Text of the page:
Putting 17th-Century Jewelry Into Museum Visitors’ Hands
Not literally: For an upcoming exhibit, the Museum of London will display detailed 3D-printed replicas that people can hold. From them, researchers also hope to learn jewelry-making techniques that are all but lost.
An upcoming Museum of London exhibit featuring Elizabethan- and Jacobean-era jewelry won’t be entirely off-limits to visitors’ hands, thanks to Birmingham City College researchers. Using a scanner and a 3D printer, they created highly detailed replicas that will be displayed alongside the original works. Among these is the Ferlite watch, named after its creator and dating from around 1600. Its relatively advanced features — including calendar and alarm functions — have led researchers to dub it “the iPod of its day.”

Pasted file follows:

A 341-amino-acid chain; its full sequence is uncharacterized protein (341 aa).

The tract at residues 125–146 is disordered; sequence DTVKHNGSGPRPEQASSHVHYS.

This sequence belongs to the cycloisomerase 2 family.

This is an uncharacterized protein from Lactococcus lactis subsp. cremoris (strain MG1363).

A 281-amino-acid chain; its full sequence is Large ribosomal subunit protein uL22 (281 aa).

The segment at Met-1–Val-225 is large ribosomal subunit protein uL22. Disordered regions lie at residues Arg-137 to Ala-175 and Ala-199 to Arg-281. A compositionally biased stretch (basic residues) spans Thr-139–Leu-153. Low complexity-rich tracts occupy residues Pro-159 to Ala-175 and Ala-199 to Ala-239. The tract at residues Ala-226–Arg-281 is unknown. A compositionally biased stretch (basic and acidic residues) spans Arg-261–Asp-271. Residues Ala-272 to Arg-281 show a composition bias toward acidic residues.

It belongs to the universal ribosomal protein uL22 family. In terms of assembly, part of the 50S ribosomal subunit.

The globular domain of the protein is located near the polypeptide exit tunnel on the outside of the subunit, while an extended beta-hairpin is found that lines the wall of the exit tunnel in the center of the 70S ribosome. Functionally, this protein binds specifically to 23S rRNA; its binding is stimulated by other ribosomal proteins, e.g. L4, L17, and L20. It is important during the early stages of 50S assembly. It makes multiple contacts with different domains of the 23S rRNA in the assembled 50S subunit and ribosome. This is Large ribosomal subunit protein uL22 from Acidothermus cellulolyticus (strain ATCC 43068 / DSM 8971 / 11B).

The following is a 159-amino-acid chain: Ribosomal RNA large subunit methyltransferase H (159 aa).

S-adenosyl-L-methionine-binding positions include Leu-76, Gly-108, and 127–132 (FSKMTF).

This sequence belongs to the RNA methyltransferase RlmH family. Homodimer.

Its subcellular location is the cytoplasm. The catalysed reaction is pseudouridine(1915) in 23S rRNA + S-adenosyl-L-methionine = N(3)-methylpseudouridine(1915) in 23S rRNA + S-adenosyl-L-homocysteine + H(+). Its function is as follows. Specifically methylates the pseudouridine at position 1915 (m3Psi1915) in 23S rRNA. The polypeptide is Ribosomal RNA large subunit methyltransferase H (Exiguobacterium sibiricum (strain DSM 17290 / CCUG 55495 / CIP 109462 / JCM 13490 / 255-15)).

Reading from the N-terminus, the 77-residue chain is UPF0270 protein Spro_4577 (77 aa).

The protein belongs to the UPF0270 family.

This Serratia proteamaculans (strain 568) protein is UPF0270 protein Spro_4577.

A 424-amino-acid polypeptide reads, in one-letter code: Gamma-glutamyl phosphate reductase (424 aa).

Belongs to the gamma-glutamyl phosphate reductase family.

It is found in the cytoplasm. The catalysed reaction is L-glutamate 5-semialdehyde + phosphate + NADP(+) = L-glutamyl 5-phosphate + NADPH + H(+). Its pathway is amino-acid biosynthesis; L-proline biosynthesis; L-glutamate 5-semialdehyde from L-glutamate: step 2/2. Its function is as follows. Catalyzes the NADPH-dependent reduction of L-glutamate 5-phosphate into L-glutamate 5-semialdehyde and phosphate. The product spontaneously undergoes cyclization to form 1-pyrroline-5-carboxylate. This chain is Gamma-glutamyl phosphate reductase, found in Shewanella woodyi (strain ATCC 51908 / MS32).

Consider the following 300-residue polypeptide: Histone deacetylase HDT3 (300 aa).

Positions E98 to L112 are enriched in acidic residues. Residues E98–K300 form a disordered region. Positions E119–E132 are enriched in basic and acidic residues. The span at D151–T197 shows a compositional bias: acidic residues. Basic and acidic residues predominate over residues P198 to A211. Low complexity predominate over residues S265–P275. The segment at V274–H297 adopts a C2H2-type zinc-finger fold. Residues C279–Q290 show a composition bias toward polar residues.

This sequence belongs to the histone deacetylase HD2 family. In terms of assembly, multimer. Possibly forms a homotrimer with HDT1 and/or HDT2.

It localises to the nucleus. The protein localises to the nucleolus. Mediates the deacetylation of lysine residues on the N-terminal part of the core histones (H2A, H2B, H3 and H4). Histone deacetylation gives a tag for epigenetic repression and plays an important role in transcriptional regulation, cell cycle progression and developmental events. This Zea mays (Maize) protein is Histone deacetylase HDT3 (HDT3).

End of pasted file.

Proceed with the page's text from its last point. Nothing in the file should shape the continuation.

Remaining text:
What’s the Big Idea?
The items are part of the Cheapside Hoard collection, which was originally discovered in a London cellar just over 100 years ago. In addition to making 3D-printed replicas of the Ferlite watch available for public view, the team plans to use them to learn the jeweler’s secrets. Team member Ann-Marie Carey says, “[W]e must look at the Elizabethan and Jacobean age as being just as advanced in some ways [as our civilization]. We fear some of these 400-year-old processes may now be lost to us.”
Postifier is a tiny device that uses infrared light to determine whether the mailman has paid a visit, and then notifies the recipient when they and their smartphone are within easy reach of the mailbox.